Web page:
James 2:26 For just as the body without the spirit is dead, so also faith without works is dead. NASU
Few doctrines in the Christian faith stir up people’s emotions like the debate over what part good works play in a person’s salvation. The question is, why? Jesus certainly never declared that there were any works you could do, that would save you. In fact, He said that whosoever believes in Him, shall have everlasting life (John 3:16). He did not put any other requirements on salvation. In Acts 2:21, Peter quotes the prophet Joel, who says that everyone who calls on the name of the Lord shall be saved, nothing about works contributing to that salvation.
Paul made it abundantly clear that we are saved by grace, through faith and not of works. Consider these statements:
Eph 2:8-9 For by grace you have been saved through faith; and that not of yourselves, it is the gift of God; not as a result of works, so that no one may boast.
Rom 10:9-10 that if you confess with your mouth Jesus as Lord, and believe in your heart that God raised Him from the dead, you will be saved; for with the heart a person believes, resulting in righteousness, and with the mouth he confesses, resulting in salvation
Rom 3:28 For we maintain that a man is justified by faith apart from works of the Law.
If you read all of Romans, you realize that Paul is explaining the gospel and how we are saved by grace through faith and not of works throughout that entire letter.
So why the debate, why the controversy? Well, it comes because of some statements that James makes in chapter 2 of his epistle. He says this, “What use is it, my brethren, if someone says he has faith but he has no works? Can that faith save him ?” (James 2:14) And then, in James 2:24, “You see that a man is justified by works and not by faith alone.”
He then uses two examples from the Old Testament. One is Abraham. He says that when Abraham offered Issac up to God, he was then justified. Then he speaks of Rahab, who hid Joshua’s spies in Jericho and says that she was justified by her actions.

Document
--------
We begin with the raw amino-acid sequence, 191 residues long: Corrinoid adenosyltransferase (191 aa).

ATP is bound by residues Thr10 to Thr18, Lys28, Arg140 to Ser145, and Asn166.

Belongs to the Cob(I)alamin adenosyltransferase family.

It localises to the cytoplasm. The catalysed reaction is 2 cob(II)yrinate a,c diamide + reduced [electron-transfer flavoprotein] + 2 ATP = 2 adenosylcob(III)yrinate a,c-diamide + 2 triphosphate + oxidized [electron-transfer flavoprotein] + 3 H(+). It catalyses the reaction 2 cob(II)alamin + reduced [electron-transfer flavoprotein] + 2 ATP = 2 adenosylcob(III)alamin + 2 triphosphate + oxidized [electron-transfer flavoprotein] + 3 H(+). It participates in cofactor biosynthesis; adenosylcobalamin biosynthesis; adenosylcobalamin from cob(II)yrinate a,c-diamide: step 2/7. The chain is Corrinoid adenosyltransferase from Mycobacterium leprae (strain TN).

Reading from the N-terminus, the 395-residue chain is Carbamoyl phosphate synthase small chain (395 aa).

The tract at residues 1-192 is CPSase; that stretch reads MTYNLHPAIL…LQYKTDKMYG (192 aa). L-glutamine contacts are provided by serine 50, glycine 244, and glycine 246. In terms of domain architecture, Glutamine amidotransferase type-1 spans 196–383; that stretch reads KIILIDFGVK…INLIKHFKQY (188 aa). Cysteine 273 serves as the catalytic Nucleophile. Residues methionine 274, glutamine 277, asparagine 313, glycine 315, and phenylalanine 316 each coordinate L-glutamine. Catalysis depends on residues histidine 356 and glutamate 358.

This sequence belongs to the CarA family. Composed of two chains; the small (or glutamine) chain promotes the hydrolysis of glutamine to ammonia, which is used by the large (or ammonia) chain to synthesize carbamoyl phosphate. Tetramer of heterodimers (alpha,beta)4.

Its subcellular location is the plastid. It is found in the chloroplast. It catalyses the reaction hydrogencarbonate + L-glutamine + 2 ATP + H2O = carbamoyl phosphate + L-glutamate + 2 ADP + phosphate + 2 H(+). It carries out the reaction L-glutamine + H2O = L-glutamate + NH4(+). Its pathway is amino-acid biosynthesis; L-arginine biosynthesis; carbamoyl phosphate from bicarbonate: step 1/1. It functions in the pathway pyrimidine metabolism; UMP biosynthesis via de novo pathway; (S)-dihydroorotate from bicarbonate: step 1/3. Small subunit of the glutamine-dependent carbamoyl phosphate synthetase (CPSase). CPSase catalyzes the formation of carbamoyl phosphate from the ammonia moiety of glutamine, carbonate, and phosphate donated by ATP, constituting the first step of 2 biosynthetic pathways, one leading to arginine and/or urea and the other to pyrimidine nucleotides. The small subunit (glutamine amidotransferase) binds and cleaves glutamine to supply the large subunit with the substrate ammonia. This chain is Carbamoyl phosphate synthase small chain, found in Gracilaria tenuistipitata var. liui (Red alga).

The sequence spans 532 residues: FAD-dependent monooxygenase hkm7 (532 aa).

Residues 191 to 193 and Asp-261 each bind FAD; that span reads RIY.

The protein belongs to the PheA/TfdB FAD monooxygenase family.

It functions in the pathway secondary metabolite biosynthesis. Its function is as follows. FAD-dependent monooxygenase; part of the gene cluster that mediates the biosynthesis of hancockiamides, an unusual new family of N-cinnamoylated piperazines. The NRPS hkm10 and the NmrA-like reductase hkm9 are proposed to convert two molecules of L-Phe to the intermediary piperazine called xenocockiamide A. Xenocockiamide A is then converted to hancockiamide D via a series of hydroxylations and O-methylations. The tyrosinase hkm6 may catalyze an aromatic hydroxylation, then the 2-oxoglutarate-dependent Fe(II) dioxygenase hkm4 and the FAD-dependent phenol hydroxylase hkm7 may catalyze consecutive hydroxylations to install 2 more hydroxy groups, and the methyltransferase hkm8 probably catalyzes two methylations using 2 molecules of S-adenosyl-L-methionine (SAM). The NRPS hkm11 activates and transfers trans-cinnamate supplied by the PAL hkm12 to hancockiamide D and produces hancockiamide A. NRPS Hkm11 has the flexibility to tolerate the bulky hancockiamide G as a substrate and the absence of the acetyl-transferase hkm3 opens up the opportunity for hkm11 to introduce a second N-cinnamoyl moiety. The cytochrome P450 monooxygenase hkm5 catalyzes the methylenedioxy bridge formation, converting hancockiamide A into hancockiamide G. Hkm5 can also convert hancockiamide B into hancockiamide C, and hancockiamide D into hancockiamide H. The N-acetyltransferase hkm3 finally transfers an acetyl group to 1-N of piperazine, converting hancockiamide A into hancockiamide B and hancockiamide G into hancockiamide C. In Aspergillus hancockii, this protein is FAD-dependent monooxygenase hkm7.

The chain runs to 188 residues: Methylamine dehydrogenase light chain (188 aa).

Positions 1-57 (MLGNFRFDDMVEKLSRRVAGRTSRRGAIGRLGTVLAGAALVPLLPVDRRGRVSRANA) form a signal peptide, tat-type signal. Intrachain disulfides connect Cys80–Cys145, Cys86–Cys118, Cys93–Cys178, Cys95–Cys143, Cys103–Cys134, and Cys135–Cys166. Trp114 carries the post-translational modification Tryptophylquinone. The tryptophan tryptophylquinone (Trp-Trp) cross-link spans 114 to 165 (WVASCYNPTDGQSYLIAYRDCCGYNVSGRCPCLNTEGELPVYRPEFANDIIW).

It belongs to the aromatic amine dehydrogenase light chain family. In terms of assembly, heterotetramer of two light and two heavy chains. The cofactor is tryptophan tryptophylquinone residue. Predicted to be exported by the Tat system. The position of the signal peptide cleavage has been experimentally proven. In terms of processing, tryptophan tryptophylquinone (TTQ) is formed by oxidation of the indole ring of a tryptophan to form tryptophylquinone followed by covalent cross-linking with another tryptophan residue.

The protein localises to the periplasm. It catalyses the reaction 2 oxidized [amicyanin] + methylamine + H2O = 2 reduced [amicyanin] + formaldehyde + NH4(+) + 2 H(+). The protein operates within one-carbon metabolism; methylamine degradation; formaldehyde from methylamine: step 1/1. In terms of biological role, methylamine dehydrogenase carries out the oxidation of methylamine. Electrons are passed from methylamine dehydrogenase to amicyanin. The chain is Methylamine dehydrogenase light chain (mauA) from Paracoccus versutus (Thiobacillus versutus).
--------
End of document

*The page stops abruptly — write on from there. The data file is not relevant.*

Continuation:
At first glance, this could seem completely contradictory to what the rest of the New Testament teaches. Some people have gone so far as to say that because of these apparent contradictions, James should not have even been included in the Bible! Is this true? Is this really a direct contradiction?
The answer is, not at all! James is not contradicting anything that is taught elsewhere in the New Testament, but rather, he is supplementing our understanding of what true faith is. Think about it, would one act of any individual, really be able to save them from God’s judgment? If that were true, wouldn’t we all be looking to find that one good deed, that would bring us into salvation? That would be ludicrous in light of what the Bible teaches. In fact, if that were true, then Jesus died in vain. There would have been no need for Him to pay the price for our sin.
If you read the entire passage, you begin to understand what James is really trying to teach us. You see in verse 18, he prefaces these examples by saying that faith is demonstrated by works. James is a no nonsense, show me don’t tell me, kind of guy. He makes it clear, that a person who claims that he or she is a believer, will show evidence of that in their behavior. Paul would completely agree with that. Immediately after Paul said that we are saved by grace and not by works, he said this, “For we are His workmanship, created in Christ Jesus for good works, which God prepared beforehand so that we would walk in them.” (Eph 2:10) So Paul and James are in complete harmony.
In our key verse, James is illustrating that before we came to Christ, our spirit was dead. When we received Jesus into our lives, we were born, not of the flesh, but of the Spirit (see John, chapter 3). The evidence of that new birth will demonstrated by good works. Not, should be but will be!
This is not meant to lay a burden upon us. We have no ability in our flesh to complete those good works. They come out of a heart of love for our Savior and by the power of the Holy Spirit who lives in us. The closer you draw to Jesus, the more you surrender the desires of your flesh and allow yourself to be controlled by His Spirit, the more you will demonstrate the evidence of that faith by good works.
That is the message that James brings to us. Galatians 5 supports that teaching. Those who walk by the Spirit will not fulfill the deeds of the flesh but instead, demonstrate the fruit of the Spirit. May you walk in the Spirit of God today and every day!
God bless you,
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